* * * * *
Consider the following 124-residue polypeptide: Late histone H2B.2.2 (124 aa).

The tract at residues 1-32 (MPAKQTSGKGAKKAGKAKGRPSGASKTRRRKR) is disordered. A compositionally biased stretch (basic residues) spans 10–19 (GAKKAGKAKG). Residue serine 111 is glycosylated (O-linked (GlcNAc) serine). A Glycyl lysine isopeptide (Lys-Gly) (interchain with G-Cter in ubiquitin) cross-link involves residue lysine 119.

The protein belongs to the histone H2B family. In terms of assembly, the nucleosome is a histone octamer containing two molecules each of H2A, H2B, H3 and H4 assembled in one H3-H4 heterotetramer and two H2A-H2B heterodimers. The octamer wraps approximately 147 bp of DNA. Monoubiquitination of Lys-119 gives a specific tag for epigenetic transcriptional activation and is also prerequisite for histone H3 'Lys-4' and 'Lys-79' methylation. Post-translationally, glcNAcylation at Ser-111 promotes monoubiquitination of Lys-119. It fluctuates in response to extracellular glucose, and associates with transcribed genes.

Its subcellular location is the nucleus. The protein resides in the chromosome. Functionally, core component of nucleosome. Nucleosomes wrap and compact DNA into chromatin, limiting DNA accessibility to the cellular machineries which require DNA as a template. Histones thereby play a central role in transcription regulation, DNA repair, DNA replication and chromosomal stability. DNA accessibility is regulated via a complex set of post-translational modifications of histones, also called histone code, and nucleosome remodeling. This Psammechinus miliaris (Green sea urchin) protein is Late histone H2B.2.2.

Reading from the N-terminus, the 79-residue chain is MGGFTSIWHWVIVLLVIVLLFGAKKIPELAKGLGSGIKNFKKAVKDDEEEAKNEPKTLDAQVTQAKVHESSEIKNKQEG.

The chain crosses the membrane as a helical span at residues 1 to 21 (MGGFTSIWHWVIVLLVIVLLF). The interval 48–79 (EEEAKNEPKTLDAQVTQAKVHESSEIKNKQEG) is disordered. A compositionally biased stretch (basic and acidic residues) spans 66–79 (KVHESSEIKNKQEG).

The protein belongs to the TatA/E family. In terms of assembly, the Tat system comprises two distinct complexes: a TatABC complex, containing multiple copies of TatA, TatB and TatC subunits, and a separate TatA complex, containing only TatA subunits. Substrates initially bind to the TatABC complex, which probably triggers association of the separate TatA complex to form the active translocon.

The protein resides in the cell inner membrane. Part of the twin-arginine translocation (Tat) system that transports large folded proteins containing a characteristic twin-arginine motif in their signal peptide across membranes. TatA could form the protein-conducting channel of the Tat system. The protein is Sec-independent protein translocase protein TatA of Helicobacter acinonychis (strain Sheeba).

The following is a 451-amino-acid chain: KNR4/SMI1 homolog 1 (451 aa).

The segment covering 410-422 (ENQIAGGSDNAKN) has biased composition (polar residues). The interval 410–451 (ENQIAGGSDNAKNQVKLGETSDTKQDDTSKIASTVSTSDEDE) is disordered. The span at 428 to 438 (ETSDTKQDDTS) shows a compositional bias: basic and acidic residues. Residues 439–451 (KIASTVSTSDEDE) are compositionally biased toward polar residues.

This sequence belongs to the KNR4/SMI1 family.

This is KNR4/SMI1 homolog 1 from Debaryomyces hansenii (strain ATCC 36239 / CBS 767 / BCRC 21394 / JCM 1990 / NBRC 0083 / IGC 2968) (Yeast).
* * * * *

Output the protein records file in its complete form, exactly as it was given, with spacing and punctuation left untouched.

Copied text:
Consider the following 124-residue polypeptide: Late histone H2B.2.2 (124 aa).

The tract at residues 1-32 (MPAKQTSGKGAKKAGKAKGRPSGASKTRRRKR) is disordered. A compositionally biased stretch (basic residues) spans 10–19 (GAKKAGKAKG). Residue serine 111 is glycosylated (O-linked (GlcNAc) serine). A Glycyl lysine isopeptide (Lys-Gly) (interchain with G-Cter in ubiquitin) cross-link involves residue lysine 119.

The protein belongs to the histone H2B family. In terms of assembly, the nucleosome is a histone octamer containing two molecules each of H2A, H2B, H3 and H4 assembled in one H3-H4 heterotetramer and two H2A-H2B heterodimers. The octamer wraps approximately 147 bp of DNA. Monoubiquitination of Lys-119 gives a specific tag for epigenetic transcriptional activation and is also prerequisite for histone H3 'Lys-4' and 'Lys-79' methylation. Post-translationally, glcNAcylation at Ser-111 promotes monoubiquitination of Lys-119. It fluctuates in response to extracellular glucose, and associates with transcribed genes.

Its subcellular location is the nucleus. The protein resides in the chromosome. Functionally, core component of nucleosome. Nucleosomes wrap and compact DNA into chromatin, limiting DNA accessibility to the cellular machineries which require DNA as a template. Histones thereby play a central role in transcription regulation, DNA repair, DNA replication and chromosomal stability. DNA accessibility is regulated via a complex set of post-translational modifications of histones, also called histone code, and nucleosome remodeling. This Psammechinus miliaris (Green sea urchin) protein is Late histone H2B.2.2.

Reading from the N-terminus, the 79-residue chain is MGGFTSIWHWVIVLLVIVLLFGAKKIPELAKGLGSGIKNFKKAVKDDEEEAKNEPKTLDAQVTQAKVHESSEIKNKQEG.

The chain crosses the membrane as a helical span at residues 1 to 21 (MGGFTSIWHWVIVLLVIVLLF). The interval 48–79 (EEEAKNEPKTLDAQVTQAKVHESSEIKNKQEG) is disordered. A compositionally biased stretch (basic and acidic residues) spans 66–79 (KVHESSEIKNKQEG).

The protein belongs to the TatA/E family. In terms of assembly, the Tat system comprises two distinct complexes: a TatABC complex, containing multiple copies of TatA, TatB and TatC subunits, and a separate TatA complex, containing only TatA subunits. Substrates initially bind to the TatABC complex, which probably triggers association of the separate TatA complex to form the active translocon.

The protein resides in the cell inner membrane. Part of the twin-arginine translocation (Tat) system that transports large folded proteins containing a characteristic twin-arginine motif in their signal peptide across membranes. TatA could form the protein-conducting channel of the Tat system. The protein is Sec-independent protein translocase protein TatA of Helicobacter acinonychis (strain Sheeba).

The following is a 451-amino-acid chain: KNR4/SMI1 homolog 1 (451 aa).

The segment covering 410-422 (ENQIAGGSDNAKN) has biased composition (polar residues). The interval 410–451 (ENQIAGGSDNAKNQVKLGETSDTKQDDTSKIASTVSTSDEDE) is disordered. The span at 428 to 438 (ETSDTKQDDTS) shows a compositional bias: basic and acidic residues. Residues 439–451 (KIASTVSTSDEDE) are compositionally biased toward polar residues.

This sequence belongs to the KNR4/SMI1 family.

This is KNR4/SMI1 homolog 1 from Debaryomyces hansenii (strain ATCC 36239 / CBS 767 / BCRC 21394 / JCM 1990 / NBRC 0083 / IGC 2968) (Yeast).